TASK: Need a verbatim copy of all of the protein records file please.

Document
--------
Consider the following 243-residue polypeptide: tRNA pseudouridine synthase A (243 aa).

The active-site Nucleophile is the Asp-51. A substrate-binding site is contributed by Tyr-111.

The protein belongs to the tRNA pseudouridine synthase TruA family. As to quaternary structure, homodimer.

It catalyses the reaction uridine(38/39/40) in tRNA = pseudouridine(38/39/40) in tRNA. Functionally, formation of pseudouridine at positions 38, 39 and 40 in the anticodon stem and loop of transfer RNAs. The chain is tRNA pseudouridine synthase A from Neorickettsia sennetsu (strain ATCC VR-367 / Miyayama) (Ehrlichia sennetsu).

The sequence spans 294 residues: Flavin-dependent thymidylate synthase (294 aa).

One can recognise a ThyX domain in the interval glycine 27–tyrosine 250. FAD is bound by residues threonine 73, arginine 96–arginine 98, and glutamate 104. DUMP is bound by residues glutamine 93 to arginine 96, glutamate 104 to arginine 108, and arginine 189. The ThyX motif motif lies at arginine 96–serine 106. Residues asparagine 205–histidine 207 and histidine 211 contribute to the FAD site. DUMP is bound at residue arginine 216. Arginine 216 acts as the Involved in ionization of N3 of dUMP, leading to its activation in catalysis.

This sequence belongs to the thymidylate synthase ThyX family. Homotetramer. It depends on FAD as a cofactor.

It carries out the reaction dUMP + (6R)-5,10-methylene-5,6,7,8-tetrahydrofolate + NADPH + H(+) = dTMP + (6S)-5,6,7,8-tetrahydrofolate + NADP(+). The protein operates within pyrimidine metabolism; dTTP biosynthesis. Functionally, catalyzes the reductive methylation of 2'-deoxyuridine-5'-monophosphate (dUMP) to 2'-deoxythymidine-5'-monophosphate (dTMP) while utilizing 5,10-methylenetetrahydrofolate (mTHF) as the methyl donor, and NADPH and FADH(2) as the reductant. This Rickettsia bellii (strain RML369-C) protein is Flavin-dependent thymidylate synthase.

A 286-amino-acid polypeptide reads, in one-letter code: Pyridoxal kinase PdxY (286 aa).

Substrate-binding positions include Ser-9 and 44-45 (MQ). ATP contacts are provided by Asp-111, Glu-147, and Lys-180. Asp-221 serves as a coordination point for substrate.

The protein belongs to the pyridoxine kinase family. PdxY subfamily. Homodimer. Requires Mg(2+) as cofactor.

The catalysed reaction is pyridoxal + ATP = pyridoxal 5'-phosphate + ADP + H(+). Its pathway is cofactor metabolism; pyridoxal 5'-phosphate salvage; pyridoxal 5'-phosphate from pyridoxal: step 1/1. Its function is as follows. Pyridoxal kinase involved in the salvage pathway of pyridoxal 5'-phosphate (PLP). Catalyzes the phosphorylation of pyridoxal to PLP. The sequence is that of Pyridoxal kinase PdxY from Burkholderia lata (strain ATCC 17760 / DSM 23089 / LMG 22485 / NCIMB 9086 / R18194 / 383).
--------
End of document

Consider the following 243-residue polypeptide: tRNA pseudouridine synthase A (243 aa).

The active-site Nucleophile is the Asp-51. A substrate-binding site is contributed by Tyr-111.

The protein belongs to the tRNA pseudouridine synthase TruA family. As to quaternary structure, homodimer.

It catalyses the reaction uridine(38/39/40) in tRNA = pseudouridine(38/39/40) in tRNA. Functionally, formation of pseudouridine at positions 38, 39 and 40 in the anticodon stem and loop of transfer RNAs. The chain is tRNA pseudouridine synthase A from Neorickettsia sennetsu (strain ATCC VR-367 / Miyayama) (Ehrlichia sennetsu).

The sequence spans 294 residues: Flavin-dependent thymidylate synthase (294 aa).

One can recognise a ThyX domain in the interval glycine 27–tyrosine 250. FAD is bound by residues threonine 73, arginine 96–arginine 98, and glutamate 104. DUMP is bound by residues glutamine 93 to arginine 96, glutamate 104 to arginine 108, and arginine 189. The ThyX motif motif lies at arginine 96–serine 106. Residues asparagine 205–histidine 207 and histidine 211 contribute to the FAD site. DUMP is bound at residue arginine 216. Arginine 216 acts as the Involved in ionization of N3 of dUMP, leading to its activation in catalysis.

This sequence belongs to the thymidylate synthase ThyX family. Homotetramer. It depends on FAD as a cofactor.

It carries out the reaction dUMP + (6R)-5,10-methylene-5,6,7,8-tetrahydrofolate + NADPH + H(+) = dTMP + (6S)-5,6,7,8-tetrahydrofolate + NADP(+). The protein operates within pyrimidine metabolism; dTTP biosynthesis. Functionally, catalyzes the reductive methylation of 2'-deoxyuridine-5'-monophosphate (dUMP) to 2'-deoxythymidine-5'-monophosphate (dTMP) while utilizing 5,10-methylenetetrahydrofolate (mTHF) as the methyl donor, and NADPH and FADH(2) as the reductant. This Rickettsia bellii (strain RML369-C) protein is Flavin-dependent thymidylate synthase.

A 286-amino-acid polypeptide reads, in one-letter code: Pyridoxal kinase PdxY (286 aa).

Substrate-binding positions include Ser-9 and 44-45 (MQ). ATP contacts are provided by Asp-111, Glu-147, and Lys-180. Asp-221 serves as a coordination point for substrate.

The protein belongs to the pyridoxine kinase family. PdxY subfamily. Homodimer. Requires Mg(2+) as cofactor.

The catalysed reaction is pyridoxal + ATP = pyridoxal 5'-phosphate + ADP + H(+). Its pathway is cofactor metabolism; pyridoxal 5'-phosphate salvage; pyridoxal 5'-phosphate from pyridoxal: step 1/1. Its function is as follows. Pyridoxal kinase involved in the salvage pathway of pyridoxal 5'-phosphate (PLP). Catalyzes the phosphorylation of pyridoxal to PLP. The sequence is that of Pyridoxal kinase PdxY from Burkholderia lata (strain ATCC 17760 / DSM 23089 / LMG 22485 / NCIMB 9086 / R18194 / 383).